This is a cross-post from Jacobinism
1. “The State Should Not Tell Women How To Dress”
The verbatim roboticism with which this argument is repeated speaks to its effectiveness as a talking point. It relies for that effectiveness, however, on a rhetorical trick designed to make a ban sound like the very thing it is intended to combat.
The substantive point being made – that the State has no business interfering in such decisions in any way – is a perfectly legitimate one. Its formulation is misleading. “Telling women how to dress” is prescriptive. In other words, the State demands, as it does in theocracies like Iran and Saudi Arabia, that “you must wear this”. A ban on the niqab in public places, however, is proscriptive, and makes only one requirement: that people do not cover their faces.
A niqab ban would not permit the State any comment on how they dress otherwise. Needless to say, those opposed to totalitarian codes of prescriptive dress have a far greater quarrel with Islamist authority than with a State law intended to circumscribe that authority.
3. The Freedom To Do As You Are Told
But over at the ever-indulgent Independent, space was cleared for Sahar al Faifi to do just that, as she upended the English language by claiming that Islam is a “liberation from worshipping anything but the one God”. She went on:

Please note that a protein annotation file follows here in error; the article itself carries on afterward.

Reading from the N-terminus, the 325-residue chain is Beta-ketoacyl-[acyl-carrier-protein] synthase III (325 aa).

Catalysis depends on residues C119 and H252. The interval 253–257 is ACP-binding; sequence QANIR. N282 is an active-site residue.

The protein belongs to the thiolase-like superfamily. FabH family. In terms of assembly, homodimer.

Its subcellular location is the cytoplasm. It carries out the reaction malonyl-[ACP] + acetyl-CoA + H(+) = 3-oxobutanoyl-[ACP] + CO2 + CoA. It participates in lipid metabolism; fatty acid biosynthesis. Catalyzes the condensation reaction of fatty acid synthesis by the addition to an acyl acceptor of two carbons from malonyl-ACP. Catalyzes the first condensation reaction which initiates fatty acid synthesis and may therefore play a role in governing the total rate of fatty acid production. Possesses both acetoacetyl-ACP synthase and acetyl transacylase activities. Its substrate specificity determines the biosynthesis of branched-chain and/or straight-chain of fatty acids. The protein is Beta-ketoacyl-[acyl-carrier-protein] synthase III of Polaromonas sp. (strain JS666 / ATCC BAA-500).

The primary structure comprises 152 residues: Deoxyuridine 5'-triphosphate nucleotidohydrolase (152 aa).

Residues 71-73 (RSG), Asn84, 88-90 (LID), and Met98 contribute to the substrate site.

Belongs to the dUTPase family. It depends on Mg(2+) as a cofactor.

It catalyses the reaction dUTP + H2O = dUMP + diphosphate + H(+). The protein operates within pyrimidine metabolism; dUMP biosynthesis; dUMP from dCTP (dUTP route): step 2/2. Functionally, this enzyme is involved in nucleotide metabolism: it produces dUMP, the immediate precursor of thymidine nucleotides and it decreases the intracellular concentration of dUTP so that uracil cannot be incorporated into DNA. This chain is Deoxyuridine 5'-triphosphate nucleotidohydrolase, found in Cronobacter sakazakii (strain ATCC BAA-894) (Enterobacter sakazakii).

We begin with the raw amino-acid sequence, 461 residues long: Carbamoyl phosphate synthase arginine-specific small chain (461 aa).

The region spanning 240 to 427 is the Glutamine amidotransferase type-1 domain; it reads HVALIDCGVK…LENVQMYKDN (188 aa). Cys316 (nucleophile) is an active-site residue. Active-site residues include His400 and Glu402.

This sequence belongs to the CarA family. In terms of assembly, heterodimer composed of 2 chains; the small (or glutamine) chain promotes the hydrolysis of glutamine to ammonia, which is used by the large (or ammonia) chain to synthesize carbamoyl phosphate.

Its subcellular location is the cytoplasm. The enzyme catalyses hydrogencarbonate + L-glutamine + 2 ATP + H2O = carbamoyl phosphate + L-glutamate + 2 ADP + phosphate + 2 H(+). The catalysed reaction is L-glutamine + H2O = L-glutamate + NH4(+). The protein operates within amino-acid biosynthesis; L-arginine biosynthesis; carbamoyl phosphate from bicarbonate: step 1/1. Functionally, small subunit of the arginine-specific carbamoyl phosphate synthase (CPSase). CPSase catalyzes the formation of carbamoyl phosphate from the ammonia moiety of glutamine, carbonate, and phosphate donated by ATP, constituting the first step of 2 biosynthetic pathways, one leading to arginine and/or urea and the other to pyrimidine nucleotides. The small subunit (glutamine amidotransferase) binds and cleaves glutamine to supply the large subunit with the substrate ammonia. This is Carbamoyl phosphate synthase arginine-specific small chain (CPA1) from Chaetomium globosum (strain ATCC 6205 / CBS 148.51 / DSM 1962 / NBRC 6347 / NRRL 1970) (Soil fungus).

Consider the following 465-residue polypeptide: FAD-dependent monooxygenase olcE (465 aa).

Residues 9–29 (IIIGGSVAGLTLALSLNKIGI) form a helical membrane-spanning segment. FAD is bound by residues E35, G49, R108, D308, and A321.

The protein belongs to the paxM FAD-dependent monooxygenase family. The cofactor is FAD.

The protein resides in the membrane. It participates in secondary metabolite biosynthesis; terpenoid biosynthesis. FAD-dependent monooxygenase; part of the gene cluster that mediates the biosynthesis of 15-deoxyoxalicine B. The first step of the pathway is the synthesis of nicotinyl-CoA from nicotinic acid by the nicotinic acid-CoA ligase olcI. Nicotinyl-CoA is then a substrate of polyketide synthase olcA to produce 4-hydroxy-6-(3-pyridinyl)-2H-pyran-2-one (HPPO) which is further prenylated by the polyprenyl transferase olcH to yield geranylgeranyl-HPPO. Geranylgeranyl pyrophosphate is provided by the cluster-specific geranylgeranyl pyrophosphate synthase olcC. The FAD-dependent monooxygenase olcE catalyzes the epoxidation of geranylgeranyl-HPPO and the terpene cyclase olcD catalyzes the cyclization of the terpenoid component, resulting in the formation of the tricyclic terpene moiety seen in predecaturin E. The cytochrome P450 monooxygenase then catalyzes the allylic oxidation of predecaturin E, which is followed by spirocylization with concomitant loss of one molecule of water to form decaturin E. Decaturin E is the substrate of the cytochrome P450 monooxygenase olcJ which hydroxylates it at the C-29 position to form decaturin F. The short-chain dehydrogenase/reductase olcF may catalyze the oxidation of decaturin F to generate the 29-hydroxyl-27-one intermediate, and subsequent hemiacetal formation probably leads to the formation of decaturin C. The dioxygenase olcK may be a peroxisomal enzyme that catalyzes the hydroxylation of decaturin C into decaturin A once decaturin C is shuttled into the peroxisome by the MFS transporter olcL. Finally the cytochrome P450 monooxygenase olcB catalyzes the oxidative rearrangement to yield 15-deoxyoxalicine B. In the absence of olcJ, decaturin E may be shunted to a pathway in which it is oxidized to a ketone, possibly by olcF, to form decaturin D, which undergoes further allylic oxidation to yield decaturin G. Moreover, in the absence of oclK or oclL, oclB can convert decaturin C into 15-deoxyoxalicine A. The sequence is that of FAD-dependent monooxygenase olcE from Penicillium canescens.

I am a proud Welsh and British citizen, a molecular geneticist by profession and an activist in my spare time . . . I wear the niqab as a personal act of worship, and I deeply believe that it brings me closer to God, the Creator. I find the niqab liberating and dignifying; it gives me a sense of strength.
Coercion does not necessitate physical imprisonment, and religious authority exerts a particularly pernicious hold over those taught from birth to accept it without question. Al Faifi adopted the niqab at the age of 14, against the advice of her parents. So then where, one is entitled to ask, did she learn that such a self-denying act was even required of her by her God? There is certainly no mention of it in the Qur’an. A few paragraphs later she says this:
Islam is not a monolithic religion and therefore Islamic scholars may differ in their jurisprudence but most agree that in particular cases, Muslim women are allowed to take off their veils – though each case should be dealt with individually. Muslim women like myself do not find this a problem.
So accustomed is al Faifi to obeying the dictates of men in robes, and so completely has she accepted this as a necessary and inevitable fact of life, she doesn’t realise that her use of the word “allowed” here holes her claim to free choice below the waterline.
Do read the rest of Jacobin’s post here